Criteria set by the Centers for Disease Control for who can be tested started out very tight — patients had to meet strict criteria scenarios that involved travel to certain countries and direct contact with another person with COVID-19. Those standards were gradually loosened, and now, testing largely relies on patients getting approval from their personal doctors. But even if they wanted to, doctors can’t test everyone who wants a test.

“In a nutshell, there is very little capacity at the state or federal level to run tests,” Harrington said. “A primary reason the testing criteria are so restrictive is because the capacity to run tests is so limited. The criteria thus prioritizes the most important groups to get tested.”

Herlihy said those prioritized groups include people who are very sick, people with chronic medical conditions, people 60 and older, health care workers and others on the frontline of the response to the coronavirus outbreak.

Should I get tested?

Routt County Public Health Officer Dr. Brian Harrington gives the following advice:

• If sick, stay at home and isolate yourself from others. Do not work.

• If sick and you have a known contact with a positive COVID-19 case, call your provider or a nurse help line to discuss whether you merit testing.

• If sick and you are a high-risk person, call your provider or a nurse help line to discuss whether you merit testing.

• If sick and have concerning symptoms like shortness of breath, call your provider or a nurse help line to discuss whether you merit.

• No one can just walk up to a test collection center. They will need a provider’s test order, which requires them to first be screened by a provider. This screening can occur over the phone.

• If you are sick and want to get a test, do not just walk into an emergency room or clinical facility. Call the facility first or a nurse help line. Please be considerate of other people in the community, especially our most vulnerable, and avoid exposing them to your illness whether or not it might be COVID-19. This is about all of us.

Social media has been flooded with personal stories about sick people trying to get tests only to be denied, often by multiple doctors and locations.

The issue most certainly isn’t one of demand.

On March 12, Dr. Anthony Fauci, director of the National Institute of Allergy and Infectious Diseases, told a U.S. House of Representatives committee that the U.S. health system just isn’t designed for universal testing.

“The system is not geared to what we need right now — what you’re asking for,” Fauci said. “That is a failing. It’s a failing. Let’s admit it. … The idea of anybody getting (a test) easily the way people in other countries are doing it, we’re not set up for that. Do I think we should be? Yes. We’re not.”

There are ongoing investigations as to why the Centers for Disease Control took so long to mass-produce tests. A week after the CDC said they were going to ship out test kits to public labs, they announced there was a problem with the kits. The agency also placed the severe restrictions on who could get tested. There also has been much scrutiny on the Trump Administration’s 2018 decision to disband and not replace the executive branch team responsible for coordinating a response to a pandemic.

There’s another critical side to the need for more testing, Harrington noted.

“Not only does disease testing help us with medical and outbreak management, but it can help society to function,” Harrington said. “In our current state of limited information and high concern, knowing a person is negative for the disease could help employees, employers and the general public have better confidence in returning to work and public interaction.”

Asked how long it will take to see whether these drastic social distancing measures are working, Fauci estimated several weeks or maybe longer at a White House press briefing on Tuesday, March 17.

“We have also seen a rapid escalation in social distancing measures, like closing schools and cancelling sporting events and other gatherings, but we have not seen an urgent enough escalation in testing, isolation and contact tracing, which is the backbone of the response,” Tedros said of global health efforts. “Social distancing measures can help to reduce transmission and enable health systems to cope. … But the most effective way to prevent infections and save lives is breaking the chains of transmission. And to do that, you must test and isolate.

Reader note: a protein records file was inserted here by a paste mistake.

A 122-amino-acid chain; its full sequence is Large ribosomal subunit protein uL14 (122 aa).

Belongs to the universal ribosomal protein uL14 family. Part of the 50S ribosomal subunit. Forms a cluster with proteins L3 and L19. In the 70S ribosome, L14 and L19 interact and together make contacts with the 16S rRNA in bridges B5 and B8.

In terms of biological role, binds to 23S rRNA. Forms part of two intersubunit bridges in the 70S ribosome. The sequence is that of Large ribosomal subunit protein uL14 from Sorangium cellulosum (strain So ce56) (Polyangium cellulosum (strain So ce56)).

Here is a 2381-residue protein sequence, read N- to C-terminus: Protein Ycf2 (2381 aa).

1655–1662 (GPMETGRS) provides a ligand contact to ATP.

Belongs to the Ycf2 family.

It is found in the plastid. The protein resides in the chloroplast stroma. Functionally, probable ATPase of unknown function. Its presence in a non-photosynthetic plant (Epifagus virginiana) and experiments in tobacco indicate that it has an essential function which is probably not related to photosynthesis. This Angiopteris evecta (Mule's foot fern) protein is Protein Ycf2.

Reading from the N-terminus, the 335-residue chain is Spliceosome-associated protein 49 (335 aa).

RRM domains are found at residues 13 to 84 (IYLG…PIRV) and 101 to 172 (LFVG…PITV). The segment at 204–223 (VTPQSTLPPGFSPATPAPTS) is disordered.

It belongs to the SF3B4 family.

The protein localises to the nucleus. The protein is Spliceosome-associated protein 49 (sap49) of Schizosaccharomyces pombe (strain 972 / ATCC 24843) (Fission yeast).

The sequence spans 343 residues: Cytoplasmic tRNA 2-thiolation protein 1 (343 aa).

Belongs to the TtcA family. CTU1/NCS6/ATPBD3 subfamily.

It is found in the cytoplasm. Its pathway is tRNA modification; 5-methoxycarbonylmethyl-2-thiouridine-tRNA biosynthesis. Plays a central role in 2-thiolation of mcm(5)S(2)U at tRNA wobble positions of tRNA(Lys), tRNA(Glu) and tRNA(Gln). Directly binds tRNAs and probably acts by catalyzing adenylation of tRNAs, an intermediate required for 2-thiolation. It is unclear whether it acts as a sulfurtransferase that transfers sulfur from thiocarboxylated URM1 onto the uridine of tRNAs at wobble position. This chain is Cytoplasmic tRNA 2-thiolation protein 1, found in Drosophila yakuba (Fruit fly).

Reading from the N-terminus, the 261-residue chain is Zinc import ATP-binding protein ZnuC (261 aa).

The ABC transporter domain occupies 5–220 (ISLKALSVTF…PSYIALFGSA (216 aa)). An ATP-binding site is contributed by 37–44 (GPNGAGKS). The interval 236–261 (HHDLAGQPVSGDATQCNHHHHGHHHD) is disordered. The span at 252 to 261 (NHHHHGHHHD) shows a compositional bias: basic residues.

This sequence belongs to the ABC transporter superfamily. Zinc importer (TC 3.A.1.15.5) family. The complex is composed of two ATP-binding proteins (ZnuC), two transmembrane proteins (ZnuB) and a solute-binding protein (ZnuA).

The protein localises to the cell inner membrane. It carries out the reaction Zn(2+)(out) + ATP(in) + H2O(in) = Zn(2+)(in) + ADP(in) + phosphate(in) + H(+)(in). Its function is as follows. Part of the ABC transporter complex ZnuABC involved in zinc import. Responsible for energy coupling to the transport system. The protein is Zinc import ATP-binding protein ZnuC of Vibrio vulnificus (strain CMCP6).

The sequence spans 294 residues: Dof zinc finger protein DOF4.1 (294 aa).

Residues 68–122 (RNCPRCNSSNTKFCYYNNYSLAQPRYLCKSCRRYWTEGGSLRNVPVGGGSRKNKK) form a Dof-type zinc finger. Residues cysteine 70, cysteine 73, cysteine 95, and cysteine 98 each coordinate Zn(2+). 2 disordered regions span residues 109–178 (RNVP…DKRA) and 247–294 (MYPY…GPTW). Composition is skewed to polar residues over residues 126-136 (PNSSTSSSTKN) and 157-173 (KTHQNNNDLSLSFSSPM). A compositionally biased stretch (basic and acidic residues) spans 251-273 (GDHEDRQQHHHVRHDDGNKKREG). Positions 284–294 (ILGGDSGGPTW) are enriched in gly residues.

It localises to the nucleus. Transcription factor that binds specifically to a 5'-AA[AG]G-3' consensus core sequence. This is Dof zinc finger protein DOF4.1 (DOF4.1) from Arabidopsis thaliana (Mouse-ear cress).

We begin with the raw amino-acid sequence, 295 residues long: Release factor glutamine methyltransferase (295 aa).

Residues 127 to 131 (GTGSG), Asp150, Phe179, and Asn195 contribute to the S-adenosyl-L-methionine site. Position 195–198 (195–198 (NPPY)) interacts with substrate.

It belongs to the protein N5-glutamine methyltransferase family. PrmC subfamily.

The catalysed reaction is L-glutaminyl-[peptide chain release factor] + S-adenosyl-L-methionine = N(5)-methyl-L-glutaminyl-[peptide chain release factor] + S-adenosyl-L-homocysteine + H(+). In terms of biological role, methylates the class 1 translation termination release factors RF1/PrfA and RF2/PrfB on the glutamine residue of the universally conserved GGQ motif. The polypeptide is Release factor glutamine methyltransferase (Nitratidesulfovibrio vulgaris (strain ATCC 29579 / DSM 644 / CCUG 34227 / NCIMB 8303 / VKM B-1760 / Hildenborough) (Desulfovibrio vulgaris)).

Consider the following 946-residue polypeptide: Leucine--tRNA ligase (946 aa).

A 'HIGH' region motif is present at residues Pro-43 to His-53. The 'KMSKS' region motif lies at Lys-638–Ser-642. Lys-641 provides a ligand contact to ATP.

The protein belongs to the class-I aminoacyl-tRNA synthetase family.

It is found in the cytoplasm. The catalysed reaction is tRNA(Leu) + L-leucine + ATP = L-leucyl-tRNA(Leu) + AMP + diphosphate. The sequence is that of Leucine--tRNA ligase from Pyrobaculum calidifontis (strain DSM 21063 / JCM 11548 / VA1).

“You cannot fight a fire blindfolded,” he added. “And we cannot stop this pandemic if we don’t know who is infected.”

However at this time, because of the limited resources, local and state officials are advising people experiencing flu-like symptoms to stay home and contact their primary care provider if they are concerned they have been exposed. And there is no guarantee you will be able to get tested.

Harrington said there is a point when it simply becomes accepted that a virus exists through the community, and there isn’t a need to confirm that.

Testing is finally starting to increase, which most likely means cases will increase simply as a function of more testing.

COVID-19: Follow our coverage

Before immediately heading to the hospital, people who are exhibiting symptoms of COVID-19 have several resources, including:

  • The Colorado Department of Public Health and Environment is providing a phone line to answer questions from the public about COVID-19. Call CO-Help at 303-389-1687 or 877-462-2911 or email for answers in English and Spanish, Mandarin and more.
  • UCHealth Yampa Valley Medical Center offers Ask-A-Nurse, a 24/7 call line staffed by registered nurses who can assess symptoms and provide advice on seeking care. In Routt County, Ask-A-Nurse can be reached by calling 970-871-7878.
  • Virtual Visits can be done from the comfort of your home and only require a computer or tablet with a working webcam, speakers and microphone, or a smartphone.
  • If patients are experiencing severe symptoms or having difficulty breathing, they should visit the hospital’s emergency department.

Take precautions in everyday life:

  • Frequently and thoroughly wash hands with soap and water for at least 20 seconds. If soap and water are not available, use hand sanitizer with at least 60% alcohol.
  • Cover coughs and sneezes with a tissue, then throw the tissue in the trash, or use your inner elbow or sleeve.
  • Avoid touching your eyes, nose and mouth with unwashed hands.
  • Stay home if you’re sick and keep your children home if they are sick.
  • Clean surfaces in your home and personal items such as cell phones, using regular household products.
  • Be calm but be prepared.
  • Employees at businesses and customers ​are required to wear a mask, according to a statewide public health order.
  • Limit distance between non-household members to 6 feet when indoors and outdoors.
  • The maximum group size for indoor activities is 10.

To reach Kari Dequine Harden, call 970-871-4205, email or follow her on Twitter @kariharden.